On 23 February 2016, ACCC Chairman Rod Sims launched the 2016 ACCC Compliance and Enforcement Policy (Policy).  At the launch in Sydney, Mr Sims spoke of the ACCC’s enforcement priorities for the year ahead and the continued focus on protecting consumers and small businesses.

In his closing remarks, Mr Sims also noted the ACCC’s intention to foster greater transparency in its decisions and investigations.

A copy of the ACCC’s 2016 Compliance and Enforcement Policy and the transcript of Mr Sims’ speech can be found here and here.

In addition to the ACCC’s continuing focus on cartel conduct, misuse of market power and conduct having widespread anticompetitive effect, the health industry and health claims and consumer rights for indigenous consumers, more detail on which is set out below, for 2016, the ACCC has identified new enforcement priorities. 


1. Small business: Enforcement actions against large businesses

Enforcement action against large businesses will be a focus for the ACCC this year, with the ACCC continuing to look after the interests of small business.  This focus on large businesses is also intended to limit consumer harm and to set clear examples to the market that poor behaviour will be penalised.

The priority areas of industry codes of conduct and unfair contract terms (see discussion below) are further examples of the ACCC’s focus this year on protecting small businesses.

2. Unfair contract terms

In November 2016, legislation will come into effect that extends the unfair contract term protections to small business contracts.  The ACCC has indicated that its priority for this year will involve laying the groundwork for the new laws and ensuring small businesses know their rights.  For more information, see our Corrs in Brief article here.

3. Consumer guarantees

This year, the ACCC will endeavour to protect consumers, in particular from misleading representations made by large companies in relation to express or extended warranties.  A number of businesses were pursued by the ACCC last year, including WFI Insurance Limited (trading as Lumley Retail Warranty) and Fisher & Paykel.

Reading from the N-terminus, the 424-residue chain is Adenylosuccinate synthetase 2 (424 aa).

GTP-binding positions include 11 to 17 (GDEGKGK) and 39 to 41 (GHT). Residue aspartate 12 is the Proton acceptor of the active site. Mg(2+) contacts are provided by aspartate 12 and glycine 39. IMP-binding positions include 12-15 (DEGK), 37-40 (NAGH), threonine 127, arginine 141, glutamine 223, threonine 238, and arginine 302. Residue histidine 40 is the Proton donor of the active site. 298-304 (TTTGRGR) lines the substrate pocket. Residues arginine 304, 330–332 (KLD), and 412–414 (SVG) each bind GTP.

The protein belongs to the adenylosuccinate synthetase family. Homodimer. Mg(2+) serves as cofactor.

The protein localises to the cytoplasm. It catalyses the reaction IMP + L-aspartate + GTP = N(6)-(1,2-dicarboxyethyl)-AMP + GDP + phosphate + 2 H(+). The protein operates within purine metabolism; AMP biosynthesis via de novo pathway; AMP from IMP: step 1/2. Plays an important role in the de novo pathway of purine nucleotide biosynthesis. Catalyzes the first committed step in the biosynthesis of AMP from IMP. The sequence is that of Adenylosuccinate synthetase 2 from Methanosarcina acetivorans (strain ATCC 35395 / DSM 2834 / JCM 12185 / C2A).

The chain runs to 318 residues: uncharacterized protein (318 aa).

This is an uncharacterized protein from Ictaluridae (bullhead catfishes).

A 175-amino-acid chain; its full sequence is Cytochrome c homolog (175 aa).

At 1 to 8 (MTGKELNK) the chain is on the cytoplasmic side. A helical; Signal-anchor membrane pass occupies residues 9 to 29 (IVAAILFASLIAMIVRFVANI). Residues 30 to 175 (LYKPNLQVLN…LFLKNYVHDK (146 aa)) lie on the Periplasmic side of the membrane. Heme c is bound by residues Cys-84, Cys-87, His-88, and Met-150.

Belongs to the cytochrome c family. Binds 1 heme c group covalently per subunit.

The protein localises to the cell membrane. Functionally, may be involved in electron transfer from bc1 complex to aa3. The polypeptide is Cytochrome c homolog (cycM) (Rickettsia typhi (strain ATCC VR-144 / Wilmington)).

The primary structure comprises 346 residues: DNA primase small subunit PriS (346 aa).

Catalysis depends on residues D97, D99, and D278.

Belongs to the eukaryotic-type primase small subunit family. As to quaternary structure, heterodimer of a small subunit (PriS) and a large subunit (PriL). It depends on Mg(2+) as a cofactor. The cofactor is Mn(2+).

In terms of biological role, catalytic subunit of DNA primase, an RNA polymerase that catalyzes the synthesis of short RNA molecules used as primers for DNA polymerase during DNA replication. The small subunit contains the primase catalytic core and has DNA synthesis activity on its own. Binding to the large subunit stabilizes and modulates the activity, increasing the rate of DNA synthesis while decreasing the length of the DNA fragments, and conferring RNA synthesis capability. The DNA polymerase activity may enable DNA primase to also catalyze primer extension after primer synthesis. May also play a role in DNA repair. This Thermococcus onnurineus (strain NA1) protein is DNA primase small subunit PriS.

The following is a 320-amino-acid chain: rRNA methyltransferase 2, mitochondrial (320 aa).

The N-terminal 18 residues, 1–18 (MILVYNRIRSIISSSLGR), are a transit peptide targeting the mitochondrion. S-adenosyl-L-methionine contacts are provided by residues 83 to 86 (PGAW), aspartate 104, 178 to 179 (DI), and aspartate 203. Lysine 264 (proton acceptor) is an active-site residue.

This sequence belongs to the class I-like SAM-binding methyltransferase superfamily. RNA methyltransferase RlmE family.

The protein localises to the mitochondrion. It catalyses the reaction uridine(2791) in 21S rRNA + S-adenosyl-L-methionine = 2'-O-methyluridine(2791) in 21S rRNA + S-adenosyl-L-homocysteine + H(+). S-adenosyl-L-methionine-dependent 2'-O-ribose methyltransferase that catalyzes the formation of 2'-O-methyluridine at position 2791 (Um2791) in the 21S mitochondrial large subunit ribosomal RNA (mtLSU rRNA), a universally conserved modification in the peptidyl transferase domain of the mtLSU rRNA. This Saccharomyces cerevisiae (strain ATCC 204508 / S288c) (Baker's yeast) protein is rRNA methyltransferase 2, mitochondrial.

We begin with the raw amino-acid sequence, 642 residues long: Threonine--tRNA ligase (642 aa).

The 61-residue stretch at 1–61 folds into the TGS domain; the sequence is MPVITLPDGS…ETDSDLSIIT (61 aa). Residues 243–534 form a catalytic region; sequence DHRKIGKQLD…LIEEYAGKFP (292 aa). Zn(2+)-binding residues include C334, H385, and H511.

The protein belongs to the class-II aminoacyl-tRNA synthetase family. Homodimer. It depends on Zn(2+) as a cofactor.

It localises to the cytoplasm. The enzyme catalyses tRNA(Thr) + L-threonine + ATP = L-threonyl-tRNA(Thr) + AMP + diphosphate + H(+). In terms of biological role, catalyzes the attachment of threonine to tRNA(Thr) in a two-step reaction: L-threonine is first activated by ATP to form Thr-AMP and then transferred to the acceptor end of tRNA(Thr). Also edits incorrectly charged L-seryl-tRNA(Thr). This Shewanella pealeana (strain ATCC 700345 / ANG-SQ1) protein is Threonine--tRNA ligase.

The ACCC has also indicated that it will focus on consumer guarantees claims in the context of car retailing and specifically, after-sales care.  The investigation into the Volkswagen emissions case is an ongoing example action by the ACCC in this enforcement priority area.

4. Agriculture

The ACCC has identified the agriculture sector as a new priority area following the Federal Government’s Agriculture White Paper in 2015.  The White Paper identified concerns about unfair trading practices throughout the agricultural supply chain.  The ACCC intends to enhance its understanding of this supply chain by conducting a number of specific market studies.

In response to a recommendation of the recent Competition Policy Review that one ACCC Commissioner must have a background in agriculture, Mick Keogh has been appointed as an ACCC Commissioner.

5. Industry codes

In a realignment of focus, somewhat away from ‘concentrated industries’, the ACCC has made industry codes an enforcement priority for 2016.  A major focus has been on supermarkets and their relationships with suppliers, including the proceedings against Woolworths for its ‘Mind the Gap’ payment scheme and the ACCC’s concerns about the approach that supermarket retailers are taking to implement the Food and Grocery Code of Conduct.  This priority of industry codes will also include attention on the Franchising Code of Conduct and Horticulture Code of Conduct.


1. Cartel conduct

Detecting and deterring cartel conduct continues to be a major focus for the ACCC.  Mr Sims noted that the ACCC has around 20 cartel investigations under way at any one time and expects one or two criminal prosecutions this year and some other important civil proceedings to be commences.  Additionally, Mr Sims noted that there is more work to be done in the context of government procurement. 

2. Anti-competitive conduct and practices

The ACCC is continuing to prioritise conduct and practices that are likely to substantially lessen competition in a market.  Mr Sims has also noted that the ACCC will be seeking larger penalties in competition cases.  For example, in 2015 Visa was ordered to pay $18 million in penalties for exclusive dealing conduct.

3. Misuse of market power

The ACCC is currently undertaking a number of investigations into allegations of the misuse of market power.  An example of this is the pending judgment in relation to the appeal in the Pfizer Australia Pty Ltd matter, where it is alleged that Pfizer misused its market power and engaged in exclusive dealing conduct for the purpose of substantially lessening competition in relation to cholesterol lowering products.